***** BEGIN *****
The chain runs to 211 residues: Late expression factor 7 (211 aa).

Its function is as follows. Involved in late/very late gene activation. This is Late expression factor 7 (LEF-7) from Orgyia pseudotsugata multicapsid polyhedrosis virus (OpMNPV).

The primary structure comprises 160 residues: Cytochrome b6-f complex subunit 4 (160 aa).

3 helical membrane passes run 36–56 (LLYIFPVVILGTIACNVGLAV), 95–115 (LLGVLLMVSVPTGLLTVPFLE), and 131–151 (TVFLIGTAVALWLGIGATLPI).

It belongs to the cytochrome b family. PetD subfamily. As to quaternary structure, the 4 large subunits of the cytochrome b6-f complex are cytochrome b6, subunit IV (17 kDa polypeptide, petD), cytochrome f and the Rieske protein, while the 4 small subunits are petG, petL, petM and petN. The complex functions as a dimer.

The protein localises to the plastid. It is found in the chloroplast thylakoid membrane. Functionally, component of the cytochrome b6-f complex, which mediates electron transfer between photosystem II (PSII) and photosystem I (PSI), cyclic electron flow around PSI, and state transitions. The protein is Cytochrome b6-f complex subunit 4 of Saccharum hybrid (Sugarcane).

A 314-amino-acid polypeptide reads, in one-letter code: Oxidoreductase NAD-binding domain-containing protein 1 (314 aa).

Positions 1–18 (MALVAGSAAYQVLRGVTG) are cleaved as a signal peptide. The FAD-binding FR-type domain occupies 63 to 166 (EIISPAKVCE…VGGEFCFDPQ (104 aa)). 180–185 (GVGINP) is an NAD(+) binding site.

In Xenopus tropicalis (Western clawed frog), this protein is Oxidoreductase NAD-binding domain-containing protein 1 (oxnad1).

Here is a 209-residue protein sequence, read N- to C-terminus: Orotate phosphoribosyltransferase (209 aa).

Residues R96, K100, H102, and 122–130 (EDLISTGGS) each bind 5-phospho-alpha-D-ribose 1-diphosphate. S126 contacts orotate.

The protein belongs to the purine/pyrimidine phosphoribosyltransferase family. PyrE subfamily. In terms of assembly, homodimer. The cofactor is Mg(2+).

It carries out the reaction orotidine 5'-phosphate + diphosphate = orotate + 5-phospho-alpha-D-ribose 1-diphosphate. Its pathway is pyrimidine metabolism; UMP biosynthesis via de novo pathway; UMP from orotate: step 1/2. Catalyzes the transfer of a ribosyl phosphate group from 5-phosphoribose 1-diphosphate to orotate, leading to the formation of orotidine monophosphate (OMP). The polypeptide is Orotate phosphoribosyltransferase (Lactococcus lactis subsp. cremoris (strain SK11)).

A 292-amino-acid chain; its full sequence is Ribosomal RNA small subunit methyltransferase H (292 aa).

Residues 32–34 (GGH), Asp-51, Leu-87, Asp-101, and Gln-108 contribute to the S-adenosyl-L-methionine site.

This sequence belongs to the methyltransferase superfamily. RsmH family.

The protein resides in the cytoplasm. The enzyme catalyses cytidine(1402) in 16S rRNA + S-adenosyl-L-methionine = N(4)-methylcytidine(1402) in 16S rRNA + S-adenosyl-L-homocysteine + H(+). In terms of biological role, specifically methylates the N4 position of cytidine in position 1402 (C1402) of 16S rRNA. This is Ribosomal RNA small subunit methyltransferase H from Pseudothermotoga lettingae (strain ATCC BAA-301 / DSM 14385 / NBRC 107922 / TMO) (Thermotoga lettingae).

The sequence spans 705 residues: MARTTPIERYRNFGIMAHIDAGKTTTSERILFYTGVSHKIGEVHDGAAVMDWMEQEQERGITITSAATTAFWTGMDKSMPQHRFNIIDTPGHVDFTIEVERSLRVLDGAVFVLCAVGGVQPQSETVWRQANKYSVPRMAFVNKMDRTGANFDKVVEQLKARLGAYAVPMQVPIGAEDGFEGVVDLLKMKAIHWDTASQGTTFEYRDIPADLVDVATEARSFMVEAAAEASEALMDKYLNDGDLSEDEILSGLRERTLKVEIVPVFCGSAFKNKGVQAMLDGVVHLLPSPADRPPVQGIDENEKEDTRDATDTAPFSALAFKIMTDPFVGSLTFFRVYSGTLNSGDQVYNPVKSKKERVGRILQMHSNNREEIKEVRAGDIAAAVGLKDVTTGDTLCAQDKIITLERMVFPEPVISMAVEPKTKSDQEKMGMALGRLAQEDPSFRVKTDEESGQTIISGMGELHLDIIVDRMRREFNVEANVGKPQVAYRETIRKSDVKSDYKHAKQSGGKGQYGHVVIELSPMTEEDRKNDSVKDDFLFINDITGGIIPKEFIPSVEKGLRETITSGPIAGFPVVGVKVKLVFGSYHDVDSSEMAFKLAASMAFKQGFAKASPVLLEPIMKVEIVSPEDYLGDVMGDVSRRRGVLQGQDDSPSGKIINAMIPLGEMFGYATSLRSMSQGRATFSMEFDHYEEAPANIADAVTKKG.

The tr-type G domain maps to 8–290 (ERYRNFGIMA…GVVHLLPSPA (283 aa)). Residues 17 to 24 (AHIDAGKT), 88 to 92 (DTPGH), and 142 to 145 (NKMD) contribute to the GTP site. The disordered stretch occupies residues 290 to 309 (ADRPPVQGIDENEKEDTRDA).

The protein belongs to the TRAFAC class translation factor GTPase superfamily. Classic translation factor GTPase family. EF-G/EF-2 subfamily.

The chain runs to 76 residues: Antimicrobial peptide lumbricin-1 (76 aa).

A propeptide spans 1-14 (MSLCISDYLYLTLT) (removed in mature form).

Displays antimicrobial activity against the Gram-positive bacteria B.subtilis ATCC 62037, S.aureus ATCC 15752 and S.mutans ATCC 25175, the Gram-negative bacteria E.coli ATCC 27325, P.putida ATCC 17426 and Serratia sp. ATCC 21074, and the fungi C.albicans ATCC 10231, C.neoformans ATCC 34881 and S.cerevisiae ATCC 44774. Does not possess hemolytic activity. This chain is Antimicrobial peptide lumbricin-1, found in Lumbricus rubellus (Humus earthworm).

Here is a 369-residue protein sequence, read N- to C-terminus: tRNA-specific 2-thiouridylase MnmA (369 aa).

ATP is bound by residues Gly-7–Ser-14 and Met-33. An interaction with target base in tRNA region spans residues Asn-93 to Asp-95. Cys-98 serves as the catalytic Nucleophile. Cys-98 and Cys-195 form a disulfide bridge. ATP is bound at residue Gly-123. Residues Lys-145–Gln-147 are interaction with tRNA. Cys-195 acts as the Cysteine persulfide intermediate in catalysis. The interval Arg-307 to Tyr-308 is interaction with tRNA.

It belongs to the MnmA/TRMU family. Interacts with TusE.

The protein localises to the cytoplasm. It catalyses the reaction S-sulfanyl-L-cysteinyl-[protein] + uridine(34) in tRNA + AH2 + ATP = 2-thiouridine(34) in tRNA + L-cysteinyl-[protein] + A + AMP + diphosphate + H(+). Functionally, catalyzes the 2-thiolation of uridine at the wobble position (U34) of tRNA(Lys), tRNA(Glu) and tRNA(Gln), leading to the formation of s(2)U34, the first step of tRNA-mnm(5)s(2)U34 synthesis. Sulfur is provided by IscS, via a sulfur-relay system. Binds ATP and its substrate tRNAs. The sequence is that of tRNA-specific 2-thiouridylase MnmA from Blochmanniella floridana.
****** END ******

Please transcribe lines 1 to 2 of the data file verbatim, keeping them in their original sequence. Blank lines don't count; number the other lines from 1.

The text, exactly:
The chain runs to 211 residues: Late expression factor 7 (211 aa).

Its function is as follows. Involved in late/very late gene activation. This is Late expression factor 7 (LEF-7) from Orgyia pseudotsugata multicapsid polyhedrosis virus (OpMNPV).